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TherapistMarryAnn, Therapist
Category: Mental Health
Satisfied Customers: 5824
Experience:  Over 20 years experience specializing in anxiety, depression, drug and alcohol, and relationship issues.
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My son (age 54) exhibits symptoms of being -polar. He is not

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My son (age 54) exhibits symptoms of being bi-polar. He is not violent in nature, but verbally abusive.His attitude and disrespect has hampered his being able to sustain relationships, public employment and family ties. He is my son and I refuse to give up on him. We recently set him up in business (my husband and I) and we volunteer at the store 3 days a week to try and help him succeed. I have a great time, at the store, chatting and helping the ladies find suitable apparel, which attributes to about 85% of the revenue. My son is very likable and pleasant 90% of the time, but that 10% is making it very uncomfortable for me to work with him. My husband highly resents the rude way he talks to me, and says so, when he is being disrespectful and he verbally turns on my husband. He does not use foul language, just his rude way of talking to us and the reasons for his rudeness, in our opinion, is unwarrented. He appears grateful and appreciative for what we are doing for him and we are even more grateful, to get him out of our pocketbook. We are trying to help him become independent and he is actually a very hard worker and seems to get along well with the customers. Being in business for himself eliminates his having to get along with a "boss" or authority figure, which has been one of his major problems. Our dilemma, we want to stop our volunteer service at the store, but still maintain a cordial relationship with our son. How do we break the news to him that we want out, with out making him feel abandoned or disappointed? At this point, we would rather help him financially, if need be, than be around him, in an atmosphere where he has the opportunity to verbally abuse us. Please Help!!!!

Hello, I'd like to help you with your question.
Letting your son know you want to stop volunteering is reasonable, though his reaction that might not be. What you might want to try is getting involved with something else during the time you usually are at the store helping him. If you are retired, then try another activity, preferable something such as helping someone who needs help (an ill relative, charity, etc). That way, your son can see the need for you to be there and will not feel bad if you stop volunteering.
You can also let him know that you have done what you could to get him off to a good start and that you are very proud of him. Then focus on how well he is doing and that you feel he can do this on his own. Talk about how important it is that he can claim credit for all the store's success if you are "out of the way". If you focus on what good can come out of you leaving, he may focus on that instead.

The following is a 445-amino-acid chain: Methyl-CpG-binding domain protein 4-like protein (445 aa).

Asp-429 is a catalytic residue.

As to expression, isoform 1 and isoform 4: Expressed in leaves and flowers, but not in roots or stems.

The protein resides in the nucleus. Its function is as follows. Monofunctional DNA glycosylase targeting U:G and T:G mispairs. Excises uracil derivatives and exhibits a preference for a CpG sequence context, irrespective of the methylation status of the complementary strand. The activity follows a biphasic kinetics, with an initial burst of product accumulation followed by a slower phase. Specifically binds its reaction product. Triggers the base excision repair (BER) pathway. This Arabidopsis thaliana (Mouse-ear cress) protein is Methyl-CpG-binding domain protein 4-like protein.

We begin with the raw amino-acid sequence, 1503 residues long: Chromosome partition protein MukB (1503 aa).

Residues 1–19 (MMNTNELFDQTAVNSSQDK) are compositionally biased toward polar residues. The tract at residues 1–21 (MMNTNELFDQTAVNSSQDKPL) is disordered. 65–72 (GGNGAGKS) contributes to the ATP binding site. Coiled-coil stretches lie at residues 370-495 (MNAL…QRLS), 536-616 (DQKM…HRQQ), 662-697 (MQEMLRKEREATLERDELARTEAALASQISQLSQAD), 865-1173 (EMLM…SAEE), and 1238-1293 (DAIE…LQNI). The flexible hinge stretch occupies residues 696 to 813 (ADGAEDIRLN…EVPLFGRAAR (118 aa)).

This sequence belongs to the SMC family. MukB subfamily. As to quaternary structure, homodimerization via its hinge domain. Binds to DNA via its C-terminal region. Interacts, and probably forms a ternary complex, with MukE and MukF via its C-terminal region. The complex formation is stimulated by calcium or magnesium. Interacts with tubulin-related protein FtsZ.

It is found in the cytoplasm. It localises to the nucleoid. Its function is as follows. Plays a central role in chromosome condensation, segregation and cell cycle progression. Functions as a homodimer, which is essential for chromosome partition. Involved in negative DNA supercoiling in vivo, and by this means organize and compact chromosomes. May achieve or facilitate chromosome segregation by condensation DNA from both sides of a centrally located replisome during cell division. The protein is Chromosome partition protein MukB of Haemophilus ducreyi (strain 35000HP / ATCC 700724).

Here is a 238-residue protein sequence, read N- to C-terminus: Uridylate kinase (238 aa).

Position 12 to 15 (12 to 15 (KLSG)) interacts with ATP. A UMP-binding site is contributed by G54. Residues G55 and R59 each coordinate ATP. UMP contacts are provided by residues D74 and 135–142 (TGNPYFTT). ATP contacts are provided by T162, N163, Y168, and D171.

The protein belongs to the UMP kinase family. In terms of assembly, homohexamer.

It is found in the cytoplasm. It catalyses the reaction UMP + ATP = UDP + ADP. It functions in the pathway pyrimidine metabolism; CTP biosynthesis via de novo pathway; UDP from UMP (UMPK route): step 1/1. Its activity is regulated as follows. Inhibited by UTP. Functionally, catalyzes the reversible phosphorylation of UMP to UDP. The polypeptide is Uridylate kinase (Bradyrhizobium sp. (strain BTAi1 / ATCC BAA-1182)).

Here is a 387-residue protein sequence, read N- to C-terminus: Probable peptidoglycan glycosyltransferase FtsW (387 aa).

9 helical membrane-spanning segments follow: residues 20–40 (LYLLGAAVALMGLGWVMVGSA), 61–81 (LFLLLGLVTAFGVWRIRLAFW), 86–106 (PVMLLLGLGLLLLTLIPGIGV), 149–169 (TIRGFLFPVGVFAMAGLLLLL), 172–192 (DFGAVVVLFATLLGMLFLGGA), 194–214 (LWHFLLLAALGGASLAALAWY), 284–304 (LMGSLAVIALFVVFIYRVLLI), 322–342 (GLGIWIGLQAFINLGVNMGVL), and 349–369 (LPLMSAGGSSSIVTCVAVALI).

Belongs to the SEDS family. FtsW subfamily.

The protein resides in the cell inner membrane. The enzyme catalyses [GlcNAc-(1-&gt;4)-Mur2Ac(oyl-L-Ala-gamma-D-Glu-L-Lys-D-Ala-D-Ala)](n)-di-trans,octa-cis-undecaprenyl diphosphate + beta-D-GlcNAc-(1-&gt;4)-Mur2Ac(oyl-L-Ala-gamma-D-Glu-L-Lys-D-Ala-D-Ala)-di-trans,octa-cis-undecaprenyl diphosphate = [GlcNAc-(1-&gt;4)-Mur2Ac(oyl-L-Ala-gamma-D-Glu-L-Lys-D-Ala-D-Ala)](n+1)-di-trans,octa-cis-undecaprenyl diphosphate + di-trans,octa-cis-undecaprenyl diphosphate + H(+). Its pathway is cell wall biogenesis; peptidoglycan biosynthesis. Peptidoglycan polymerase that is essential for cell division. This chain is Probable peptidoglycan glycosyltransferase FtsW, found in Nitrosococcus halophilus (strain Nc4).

If possible, taper off your work there. Don't just leave all at once. He may need time to adjust. And if he can see that he really does not need you there, he may feel better about you going.
Offer to help financially if you can as a way to soften you leaving. Tell him you feel that might be a better way to help him.
Try to find someone else to substitute. Even if it's a paid part time job for someone, that can help your son feel less alone in his work.
I hope this has helped you,
TherapistMarryAnn and other Mental Health Specialists are ready to help you
Customer: replied 4 years ago.

Yes indeed, you have helped tremendously! I was, so at a loss as how to handle this situation. I feel certain that your advice will be very helpful in making this transition. I will follow it to the letter and feel good that my son will be more receptive to the manner you described. I will taper off, giving him the time to adjust and let him know that I am proud of him and his accomplishments..and truly I am. I want him to be successful and he really is a good person. Thank you for taking the time to read into our situation and give the best advice possible. You are a jewel.

Thank you so much for your very kind words! You have made my day :) You obviously care very much for your son. It shows in all you say about him. He is blessed to have you and your husband there for him.
My best to you and your family,
Thank you so much for the positive rating and very generous bonus! I appreciate it. It was very nice of you. Take care.
Customer: replied 4 years ago.

Kate, I promised to use your expert advice to the letter, and I have done just that, with GREAT results! Things are so much better, mainly because you gave me a different outlook and procedures to use in dealing with a very delicate situation. Now realizing no situation is "ideal" and no one is "perfect" I have to work with the "hand that I am dealt" and with your help, it is a win, win for the entire family, helping them to see their brother in a different light. Making him feel "important" even though he does not have the graduate degrees that they have. That has been a contention, as well, but I have shared your thoughts with them, and they are receptive. Again, I say, you are a precious Gem! Thanks for the follow-up. Just Answer did advise me, however, that with my premium subscription, that I was only allowed one or two questions in the mental health category.

You are so kind! Thank you for the compliment :)
I am so glad that everything worked out for you and your son. Thank you for letting me know how it went.